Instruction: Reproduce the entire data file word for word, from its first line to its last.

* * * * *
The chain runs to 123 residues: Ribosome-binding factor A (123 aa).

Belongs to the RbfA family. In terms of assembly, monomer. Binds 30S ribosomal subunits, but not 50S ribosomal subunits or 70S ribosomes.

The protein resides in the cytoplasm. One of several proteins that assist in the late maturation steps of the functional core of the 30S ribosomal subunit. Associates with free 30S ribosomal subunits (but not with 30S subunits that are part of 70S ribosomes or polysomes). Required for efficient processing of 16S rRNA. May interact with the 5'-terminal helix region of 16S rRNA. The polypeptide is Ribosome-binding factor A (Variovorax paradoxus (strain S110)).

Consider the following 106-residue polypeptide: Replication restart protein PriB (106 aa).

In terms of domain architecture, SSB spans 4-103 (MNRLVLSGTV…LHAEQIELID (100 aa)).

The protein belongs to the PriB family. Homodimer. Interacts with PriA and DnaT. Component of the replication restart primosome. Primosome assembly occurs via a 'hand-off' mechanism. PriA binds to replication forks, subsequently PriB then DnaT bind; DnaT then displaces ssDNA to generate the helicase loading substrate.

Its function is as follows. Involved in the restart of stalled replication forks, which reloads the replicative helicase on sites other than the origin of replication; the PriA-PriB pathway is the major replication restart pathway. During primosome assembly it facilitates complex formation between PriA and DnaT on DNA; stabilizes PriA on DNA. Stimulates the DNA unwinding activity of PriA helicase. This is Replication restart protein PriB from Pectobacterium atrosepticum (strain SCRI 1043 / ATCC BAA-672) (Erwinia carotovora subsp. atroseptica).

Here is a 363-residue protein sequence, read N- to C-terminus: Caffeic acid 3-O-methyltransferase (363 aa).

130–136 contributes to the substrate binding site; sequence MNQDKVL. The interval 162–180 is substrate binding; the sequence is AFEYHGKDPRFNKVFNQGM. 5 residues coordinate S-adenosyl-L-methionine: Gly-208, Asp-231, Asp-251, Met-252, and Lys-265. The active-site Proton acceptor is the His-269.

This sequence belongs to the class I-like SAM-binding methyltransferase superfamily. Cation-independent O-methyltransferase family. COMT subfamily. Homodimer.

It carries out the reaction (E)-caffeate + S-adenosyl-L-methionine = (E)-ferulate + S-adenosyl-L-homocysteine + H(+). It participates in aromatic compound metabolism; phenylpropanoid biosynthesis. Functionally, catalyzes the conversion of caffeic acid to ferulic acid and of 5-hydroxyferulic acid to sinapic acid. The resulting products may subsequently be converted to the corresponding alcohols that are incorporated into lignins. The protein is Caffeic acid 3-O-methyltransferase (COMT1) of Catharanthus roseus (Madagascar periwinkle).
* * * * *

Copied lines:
The chain runs to 123 residues: Ribosome-binding factor A (123 aa).

Belongs to the RbfA family. In terms of assembly, monomer. Binds 30S ribosomal subunits, but not 50S ribosomal subunits or 70S ribosomes.

The protein resides in the cytoplasm. One of several proteins that assist in the late maturation steps of the functional core of the 30S ribosomal subunit. Associates with free 30S ribosomal subunits (but not with 30S subunits that are part of 70S ribosomes or polysomes). Required for efficient processing of 16S rRNA. May interact with the 5'-terminal helix region of 16S rRNA. The polypeptide is Ribosome-binding factor A (Variovorax paradoxus (strain S110)).

Consider the following 106-residue polypeptide: Replication restart protein PriB (106 aa).

In terms of domain architecture, SSB spans 4-103 (MNRLVLSGTV…LHAEQIELID (100 aa)).

The protein belongs to the PriB family. Homodimer. Interacts with PriA and DnaT. Component of the replication restart primosome. Primosome assembly occurs via a 'hand-off' mechanism. PriA binds to replication forks, subsequently PriB then DnaT bind; DnaT then displaces ssDNA to generate the helicase loading substrate.

Its function is as follows. Involved in the restart of stalled replication forks, which reloads the replicative helicase on sites other than the origin of replication; the PriA-PriB pathway is the major replication restart pathway. During primosome assembly it facilitates complex formation between PriA and DnaT on DNA; stabilizes PriA on DNA. Stimulates the DNA unwinding activity of PriA helicase. This is Replication restart protein PriB from Pectobacterium atrosepticum (strain SCRI 1043 / ATCC BAA-672) (Erwinia carotovora subsp. atroseptica).

Here is a 363-residue protein sequence, read N- to C-terminus: Caffeic acid 3-O-methyltransferase (363 aa).

130–136 contributes to the substrate binding site; sequence MNQDKVL. The interval 162–180 is substrate binding; the sequence is AFEYHGKDPRFNKVFNQGM. 5 residues coordinate S-adenosyl-L-methionine: Gly-208, Asp-231, Asp-251, Met-252, and Lys-265. The active-site Proton acceptor is the His-269.

This sequence belongs to the class I-like SAM-binding methyltransferase superfamily. Cation-independent O-methyltransferase family. COMT subfamily. Homodimer.

It carries out the reaction (E)-caffeate + S-adenosyl-L-methionine = (E)-ferulate + S-adenosyl-L-homocysteine + H(+). It participates in aromatic compound metabolism; phenylpropanoid biosynthesis. Functionally, catalyzes the conversion of caffeic acid to ferulic acid and of 5-hydroxyferulic acid to sinapic acid. The resulting products may subsequently be converted to the corresponding alcohols that are incorporated into lignins. The protein is Caffeic acid 3-O-methyltransferase (COMT1) of Catharanthus roseus (Madagascar periwinkle).